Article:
FSI newsletterThe July issue of NFPA's Fire Sprinkler Initiative newsletter looks at the fire safety problem with lightweight construction, and in particular, a tragedy that saddened an entire New York community, and reignited a debate about the fire safety of new homes built with lightweight construction materials. We also provide an update on 2012 sprinkler legislation, an effort to help dispel Hollywood movie myths about sprinklers, a new video that helps homeowners understand fire sprinklers and an effort in Illinois to require home fire sprinklers in all new homes. 

Subscribe today to automatically receive our monthly Fire Sprinkler Initiative newsletter. It's free, informative, and will keep you up to date on anti-sprinkler legislation, our advocacy efforts, and other sprinkler-related news.

RecessedAlarm PR reports on a two-pronged initiative in Illinois to require fire sprinklers in all new one- and two-family dwellings, currently under way. The project is led by the Northern Illinois Fire Sprinkler Advisory Board (NIFSAB) working with numerous fire service organizations and advocates. Tom Lia, Executive Director of NIFSAB explains that the emphasis is on assisting communities achieve individual adoptions through its residential building code, and State Fire Marshal Larry Matkaitis’ effort to adopt the 2012 edition of NFPA 101: Life Safety Code® statewide, which includes the requirement.

The latest community to adopt, as reported in an earlier post, is the Village of Gurnee, joins 77 other communities in IL that have adopted the requirement. NFPA was instrumental in assisting NIFSAB and field advocates make the case for the fire sprinkler requirement.

Instead of reinventing the wheel, NIFSAB is using Home Fire Sprinkler Coalition educational materials, and ready to use advocacy tools available here.

Contact Tom Lia  of Russ Sanders, NFPA Regional Director for additional information on the initiative under way in IL.

Maria Figueroa

Sprinkler activationKTSP Eyewitness News reports that when Brooklyn Park firefighters were called to a home kitchen fire at 3:15 a.m. Monday, they found that the fire was out. The firefighting had already been done for them by the home’s fire sprinkler system. Osseo firefighters also responded to the scene.

NFPA statistics reveal that cooking caused 44% of reported home fires, 16% of home fire deaths, 40% of home fire injuries, and 15% of the direct property damage in 2010. According KTSP the MN State Fire Marshal's Office reports that 49% of fires in 2010 were caused by cooking.

Without the presence of the fire sprinkler this early morning fire could have resulted in death or severe injuries to the occupants. According to NFPA, more than one of every three (36%) of fatal fire victims never wake up before being injured. The occupants of this home were able to evacuate safety and suffered no injuries.

Learn how to prevent kitchen fires

Maria Figueroa

The Home Fire Sprinkler Coalition (HFSC) has been awarded a contract by the U.S. Fire Administration (USFA) to provide education about home fire sprinklers to firefighters attending National Fire Academy (NFA) classes.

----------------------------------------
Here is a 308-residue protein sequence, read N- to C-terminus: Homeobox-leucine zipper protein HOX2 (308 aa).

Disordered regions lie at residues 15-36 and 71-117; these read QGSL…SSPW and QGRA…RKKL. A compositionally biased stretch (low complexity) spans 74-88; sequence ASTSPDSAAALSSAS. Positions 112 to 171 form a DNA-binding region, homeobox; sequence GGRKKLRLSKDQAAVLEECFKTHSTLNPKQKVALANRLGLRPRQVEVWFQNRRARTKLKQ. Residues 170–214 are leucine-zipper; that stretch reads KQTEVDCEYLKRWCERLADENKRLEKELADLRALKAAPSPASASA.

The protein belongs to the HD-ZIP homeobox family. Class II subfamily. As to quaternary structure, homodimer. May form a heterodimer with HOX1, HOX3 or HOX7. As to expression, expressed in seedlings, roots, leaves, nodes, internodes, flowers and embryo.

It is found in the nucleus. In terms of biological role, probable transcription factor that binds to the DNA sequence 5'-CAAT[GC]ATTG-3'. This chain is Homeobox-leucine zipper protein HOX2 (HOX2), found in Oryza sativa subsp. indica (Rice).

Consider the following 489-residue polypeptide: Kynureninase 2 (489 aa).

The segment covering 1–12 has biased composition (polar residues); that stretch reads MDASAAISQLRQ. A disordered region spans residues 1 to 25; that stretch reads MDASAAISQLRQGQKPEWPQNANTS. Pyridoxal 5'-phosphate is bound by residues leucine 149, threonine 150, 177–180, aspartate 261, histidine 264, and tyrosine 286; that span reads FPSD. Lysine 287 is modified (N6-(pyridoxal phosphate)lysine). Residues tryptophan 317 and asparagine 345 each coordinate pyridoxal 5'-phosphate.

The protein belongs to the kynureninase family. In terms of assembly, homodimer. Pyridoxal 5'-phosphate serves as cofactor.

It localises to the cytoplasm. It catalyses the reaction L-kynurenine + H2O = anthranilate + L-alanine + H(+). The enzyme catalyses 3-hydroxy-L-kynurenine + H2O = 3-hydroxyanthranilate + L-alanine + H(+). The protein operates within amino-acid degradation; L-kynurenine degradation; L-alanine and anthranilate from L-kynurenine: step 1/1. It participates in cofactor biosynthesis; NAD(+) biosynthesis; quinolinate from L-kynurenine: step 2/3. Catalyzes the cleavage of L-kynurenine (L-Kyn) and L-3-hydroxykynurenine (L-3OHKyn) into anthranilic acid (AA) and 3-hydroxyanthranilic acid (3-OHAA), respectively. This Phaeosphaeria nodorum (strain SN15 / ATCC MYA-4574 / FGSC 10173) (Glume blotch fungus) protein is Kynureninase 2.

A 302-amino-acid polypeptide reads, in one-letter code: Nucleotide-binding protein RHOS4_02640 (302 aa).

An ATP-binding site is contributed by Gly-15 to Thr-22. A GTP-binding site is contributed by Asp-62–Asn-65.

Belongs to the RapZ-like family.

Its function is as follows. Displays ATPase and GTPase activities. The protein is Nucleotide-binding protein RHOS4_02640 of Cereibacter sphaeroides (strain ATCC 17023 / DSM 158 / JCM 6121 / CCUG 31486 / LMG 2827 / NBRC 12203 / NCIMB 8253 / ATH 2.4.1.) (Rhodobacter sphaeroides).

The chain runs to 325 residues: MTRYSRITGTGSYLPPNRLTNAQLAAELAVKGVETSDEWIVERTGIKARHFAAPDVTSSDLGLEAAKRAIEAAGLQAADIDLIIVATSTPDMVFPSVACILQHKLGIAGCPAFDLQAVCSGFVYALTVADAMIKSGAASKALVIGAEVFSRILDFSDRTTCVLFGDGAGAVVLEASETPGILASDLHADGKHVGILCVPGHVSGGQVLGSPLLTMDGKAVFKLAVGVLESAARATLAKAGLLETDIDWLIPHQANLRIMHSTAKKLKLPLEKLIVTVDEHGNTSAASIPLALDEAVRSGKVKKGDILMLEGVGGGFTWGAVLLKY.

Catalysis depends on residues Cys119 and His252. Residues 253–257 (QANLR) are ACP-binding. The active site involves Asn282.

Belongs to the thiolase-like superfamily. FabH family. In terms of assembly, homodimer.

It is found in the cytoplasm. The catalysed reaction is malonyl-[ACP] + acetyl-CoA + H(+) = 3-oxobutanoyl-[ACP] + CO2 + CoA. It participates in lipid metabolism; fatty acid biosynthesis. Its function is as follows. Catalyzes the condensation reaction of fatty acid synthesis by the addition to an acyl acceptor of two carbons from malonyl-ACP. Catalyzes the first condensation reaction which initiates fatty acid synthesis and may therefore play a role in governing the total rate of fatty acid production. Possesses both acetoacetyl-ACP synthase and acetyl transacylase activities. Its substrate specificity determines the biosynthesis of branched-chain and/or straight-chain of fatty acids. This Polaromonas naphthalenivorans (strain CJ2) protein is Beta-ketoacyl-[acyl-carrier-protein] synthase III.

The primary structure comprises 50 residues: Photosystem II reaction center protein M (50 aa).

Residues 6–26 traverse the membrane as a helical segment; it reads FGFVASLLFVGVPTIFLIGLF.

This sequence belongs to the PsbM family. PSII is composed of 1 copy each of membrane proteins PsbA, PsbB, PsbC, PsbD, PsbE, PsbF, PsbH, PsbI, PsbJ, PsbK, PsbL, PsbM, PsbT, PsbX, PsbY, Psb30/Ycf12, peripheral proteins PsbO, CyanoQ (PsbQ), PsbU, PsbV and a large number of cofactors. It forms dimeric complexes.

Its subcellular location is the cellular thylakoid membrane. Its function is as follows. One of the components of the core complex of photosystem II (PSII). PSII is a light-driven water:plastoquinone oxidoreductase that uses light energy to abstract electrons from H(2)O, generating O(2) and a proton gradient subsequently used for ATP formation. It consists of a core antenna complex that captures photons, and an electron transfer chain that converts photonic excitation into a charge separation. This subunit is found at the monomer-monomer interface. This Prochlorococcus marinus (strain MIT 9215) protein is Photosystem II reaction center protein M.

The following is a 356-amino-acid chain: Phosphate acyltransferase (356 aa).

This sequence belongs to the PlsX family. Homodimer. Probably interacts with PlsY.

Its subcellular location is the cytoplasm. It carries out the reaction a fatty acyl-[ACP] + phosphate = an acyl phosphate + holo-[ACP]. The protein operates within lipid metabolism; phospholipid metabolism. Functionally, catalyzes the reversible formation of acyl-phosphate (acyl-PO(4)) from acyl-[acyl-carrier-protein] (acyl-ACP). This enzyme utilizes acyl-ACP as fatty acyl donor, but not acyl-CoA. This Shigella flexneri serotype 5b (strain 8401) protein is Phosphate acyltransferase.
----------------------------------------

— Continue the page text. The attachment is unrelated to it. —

USFA is embarking on this project because "providing educational resources on residential fire sprinklers is one way to help reduce the loss of life and the economic impact of fire."

The project will improve firefighter understanding of life saving value of residential fire sprinklers, with hands on training and instructional videos on residential fire sprinklers, which will be located at the National Emergency Training Center in Emmitsburg, Maryland.

Visit HFSC to access free educational materials provided by this non-profit organization.

The Metropolitan Fire Chiefs Association of Illinois recently hosted an event that “created a forum for fire service leaders to bring fire and emergency service issues front and center with state and national legislators and staffers.” Over 100 leaders of the Illinois fire service converged upon Wheeling, Illinois, for Illinois Fire Service Home Day, an annual fire service event.

The event featured educational presentations that included a fire sprinkler trailer demonstration conducted by the Northern Illinois Fire Sprinkler Advisory Board (NIFSAB). The demonstration illustrated the dramatic, fast-moving action of fire as well as the quick response of fire sprinklers to control and extinguish fires, preventing it from spreading and eliminating the intense heat and toxic smoke. Fire sprinklers provide additional time necessary for occupants to safely escape their homes. "It's important that our legislators are aware that fire sprinklers provide a proven solution to the residential fire problem and are backed by our State's fire service leaders," says NIFSAB Executive Director Tom Lia.

TomLiaLegislatorTom Lia (right), of NIFSAB, discusses fire sprinkler technology with IL Representative Sidney Mathias

State Fire Marshal Larry Matkaitis discussed the Illinois fire service's effort to update the state's code with NFPA 101 Life Safety Code (2012) which requires fire sprinklers in one- and two- family dwellings, nightclubs and other assemblies that have a higher occupant load level, as well as older highrise buildings. The update will ensure that Illinois' structures will be better protected from fires in the future, safeguarding the people of Illinois.